The litre (or liter in US) is a metric unit of volume. The litre is not an SI unit, but (along with units such as hours and days) is listed as one of the "units outside the SI that are accepted for use with the SI." The SI unit of volume is the cubic metre (m³).
The symbol for the litre is the lowercase letter l or the uppercase letter L. A cursive or script small letter l (ℓ) is also in use, but is not accepted by the BIPM.
A litre is equal to:
There are 1,000 litres in a cubic metre (m³). See 1 E-3 m³ for a comparison of volumes.
The litre is subdivided into smaller units by the application of SI prefixes, making 1 litre equivalent to:
- 1,000,000 microlitres (µL)
- 1,000 millilitres (mL) = 1,000 cubic centimetres (cm³),
- 100 centilitres (cL),
- 10 decilitres (dL),
- 0.01 hectolitre (hL).
Larger volumes (and capacities) can be measured using kilolitres (1 kL = 1,000 litres) or megalitres (1 ML = 1,000,000 litres).
- microlitre << millilitre < centilitre < decilitre < litre
There is no international standard regarding when to use litres and when to use cubic metres. In practice, litres are most commonly used for items measured by the capacity or size of their container (such as fluids and berries), whereas cubic metres (and derived units) are most commonly used for items measured either by their dimensions or their displacements. The litre is often also used in some calculated measurements, such as density (kg/L), allowing an easy comparison with the density of water.
The symbol for the litre was originally l (lowercase letter l).
In order to reduce confusion with the number 1, L (uppercase letter L) was accepted as an alternative symbol in 1979. The United States National Institute of Standards and Technology recommends the use of the uppercase letter L. Uppercase L is also preferred in Canada and in Australia. The symbols for the derived units (using uppercase L) are in the form of µL, mL, kL, ML, and so on.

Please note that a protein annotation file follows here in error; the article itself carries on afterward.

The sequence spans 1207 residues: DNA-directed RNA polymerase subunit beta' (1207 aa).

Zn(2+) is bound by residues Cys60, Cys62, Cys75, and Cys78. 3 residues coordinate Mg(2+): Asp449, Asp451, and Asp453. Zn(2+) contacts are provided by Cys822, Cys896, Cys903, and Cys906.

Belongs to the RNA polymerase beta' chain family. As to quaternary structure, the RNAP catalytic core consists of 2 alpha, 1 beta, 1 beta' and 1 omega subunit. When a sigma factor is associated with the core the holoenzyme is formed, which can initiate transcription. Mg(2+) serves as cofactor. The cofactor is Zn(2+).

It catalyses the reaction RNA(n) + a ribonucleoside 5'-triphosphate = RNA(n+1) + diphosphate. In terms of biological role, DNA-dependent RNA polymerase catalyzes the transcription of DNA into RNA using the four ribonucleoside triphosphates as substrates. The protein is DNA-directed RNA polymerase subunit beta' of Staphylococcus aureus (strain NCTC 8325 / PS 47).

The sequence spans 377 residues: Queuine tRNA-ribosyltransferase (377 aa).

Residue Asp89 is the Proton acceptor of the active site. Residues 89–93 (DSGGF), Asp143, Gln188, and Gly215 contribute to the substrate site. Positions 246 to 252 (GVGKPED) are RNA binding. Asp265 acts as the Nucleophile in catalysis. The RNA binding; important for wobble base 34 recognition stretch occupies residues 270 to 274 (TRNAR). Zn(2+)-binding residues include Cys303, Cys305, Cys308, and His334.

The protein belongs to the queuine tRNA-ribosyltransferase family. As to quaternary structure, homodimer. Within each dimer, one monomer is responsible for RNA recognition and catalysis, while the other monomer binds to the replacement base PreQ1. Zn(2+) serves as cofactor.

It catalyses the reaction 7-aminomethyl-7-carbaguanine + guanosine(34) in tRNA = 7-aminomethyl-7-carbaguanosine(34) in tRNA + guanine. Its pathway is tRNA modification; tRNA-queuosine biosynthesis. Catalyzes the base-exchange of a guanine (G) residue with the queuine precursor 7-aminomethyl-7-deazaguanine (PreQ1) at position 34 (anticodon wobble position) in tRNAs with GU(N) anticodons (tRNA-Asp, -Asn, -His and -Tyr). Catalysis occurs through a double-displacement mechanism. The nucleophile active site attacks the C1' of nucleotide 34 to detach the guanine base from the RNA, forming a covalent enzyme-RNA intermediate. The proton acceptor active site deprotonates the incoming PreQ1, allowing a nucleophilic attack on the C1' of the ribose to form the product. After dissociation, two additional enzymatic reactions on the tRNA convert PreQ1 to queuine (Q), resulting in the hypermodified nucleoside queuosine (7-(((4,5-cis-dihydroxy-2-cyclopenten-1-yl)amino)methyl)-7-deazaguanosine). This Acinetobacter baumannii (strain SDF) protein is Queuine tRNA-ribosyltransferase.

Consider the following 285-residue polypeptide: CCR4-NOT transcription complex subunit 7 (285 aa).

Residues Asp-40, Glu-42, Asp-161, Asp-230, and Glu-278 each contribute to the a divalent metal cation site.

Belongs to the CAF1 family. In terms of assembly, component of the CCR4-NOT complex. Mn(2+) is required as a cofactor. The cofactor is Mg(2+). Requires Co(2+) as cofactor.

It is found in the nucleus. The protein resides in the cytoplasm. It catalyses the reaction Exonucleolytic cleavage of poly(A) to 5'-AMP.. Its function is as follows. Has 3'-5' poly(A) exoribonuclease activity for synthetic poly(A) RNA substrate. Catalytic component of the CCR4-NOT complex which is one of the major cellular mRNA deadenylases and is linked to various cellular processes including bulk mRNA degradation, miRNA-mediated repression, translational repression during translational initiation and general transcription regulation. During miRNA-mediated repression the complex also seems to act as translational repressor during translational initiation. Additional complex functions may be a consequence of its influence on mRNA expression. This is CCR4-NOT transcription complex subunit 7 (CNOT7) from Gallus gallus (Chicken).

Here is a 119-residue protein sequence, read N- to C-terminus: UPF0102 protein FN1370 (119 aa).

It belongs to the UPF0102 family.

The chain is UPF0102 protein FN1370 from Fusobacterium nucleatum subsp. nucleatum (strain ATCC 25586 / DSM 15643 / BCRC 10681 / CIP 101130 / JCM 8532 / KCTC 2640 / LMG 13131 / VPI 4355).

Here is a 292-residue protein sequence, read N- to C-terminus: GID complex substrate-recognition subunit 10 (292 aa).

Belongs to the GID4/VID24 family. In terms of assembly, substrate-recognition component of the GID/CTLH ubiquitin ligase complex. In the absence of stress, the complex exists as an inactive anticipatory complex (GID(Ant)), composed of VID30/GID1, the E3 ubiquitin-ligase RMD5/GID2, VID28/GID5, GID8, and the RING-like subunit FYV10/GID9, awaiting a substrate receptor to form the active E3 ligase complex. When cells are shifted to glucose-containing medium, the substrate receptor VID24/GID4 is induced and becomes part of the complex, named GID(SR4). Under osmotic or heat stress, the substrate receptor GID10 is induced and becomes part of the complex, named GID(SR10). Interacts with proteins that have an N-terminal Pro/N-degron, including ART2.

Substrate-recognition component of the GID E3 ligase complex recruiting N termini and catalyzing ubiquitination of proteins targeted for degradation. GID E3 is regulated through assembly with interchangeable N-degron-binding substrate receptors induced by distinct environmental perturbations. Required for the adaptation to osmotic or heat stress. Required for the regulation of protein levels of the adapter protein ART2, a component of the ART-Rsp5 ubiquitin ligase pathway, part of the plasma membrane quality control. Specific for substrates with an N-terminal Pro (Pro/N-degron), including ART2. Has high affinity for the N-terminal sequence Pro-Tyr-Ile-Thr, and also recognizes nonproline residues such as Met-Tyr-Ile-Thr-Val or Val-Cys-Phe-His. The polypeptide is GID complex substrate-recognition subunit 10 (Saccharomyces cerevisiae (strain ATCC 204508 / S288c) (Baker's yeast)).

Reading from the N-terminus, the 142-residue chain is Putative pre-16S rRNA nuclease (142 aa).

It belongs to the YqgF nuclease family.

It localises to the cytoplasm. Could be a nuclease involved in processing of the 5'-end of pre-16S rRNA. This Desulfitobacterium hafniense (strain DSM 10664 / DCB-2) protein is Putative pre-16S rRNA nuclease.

Prior to 1979, the symbol ℓ (script small l, U+2113), came into common use in some countries; for example, it was recommended by the South African Bureau of Standards publication M33 in the 1970s. This symbol remains in common use, but is not officially recognised by the BIPM.
In 1793, the litre was introduced in France as one of the new "Republican Measures", and defined as one cubic decimetre. Its name derived from an older French unit, the litron, whose name came from Greek via Latin.
In 1879, the CIPM adopted the definition of the litre, and the symbol l (lowercase letter l).
In 1901, at the 3rd CGPM conference, the litre was redefined as the space occupied by 1 kg of pure water at the temperature of its maximum density (3.98 °C) under a pressure of 1 atm. This made the litre equal to about 1.000 028 dm³ (earlier reference works usually put it at 1.000 027 dm³).
In 1964, at the 12th CGPM conference, the litre was once again defined in exact relation to the metre, as another name for the cubic decimetre, that is, exactly 1 dm³. NIST Reference (http://ts.nist.gov/ts/htdocs/230/235/appxc/appxc.htm#footnote1)
In 1979, at the 16th CGPM conference, the alternative symbol L (uppercase letter L) was adopted. It also expressed a preference that in the future only one of these two symbols should be retained, but in 1990 said it was still too early to do so.
- BIPM's "SI Brochure" (http://www.bipm.org/utils/en/pdf/si-brochure.pdf)
- BIPM's "(Table 6 -) Non-SI units accepted for use with the International System" (http://www.bipm.org/en/si/si_brochure/chapter4/table6.html)
- NIST note on SI units (http://physics.nist.gov/cuu/Units/units.html)
- NIST recommends uppercase letter L (http://physics.nist.gov/cuu/Units/outside.html)
- UK National physical laboratory's "Internationally recognised non SI units" page (http://www.npl.co.uk/npl/reference/international.html)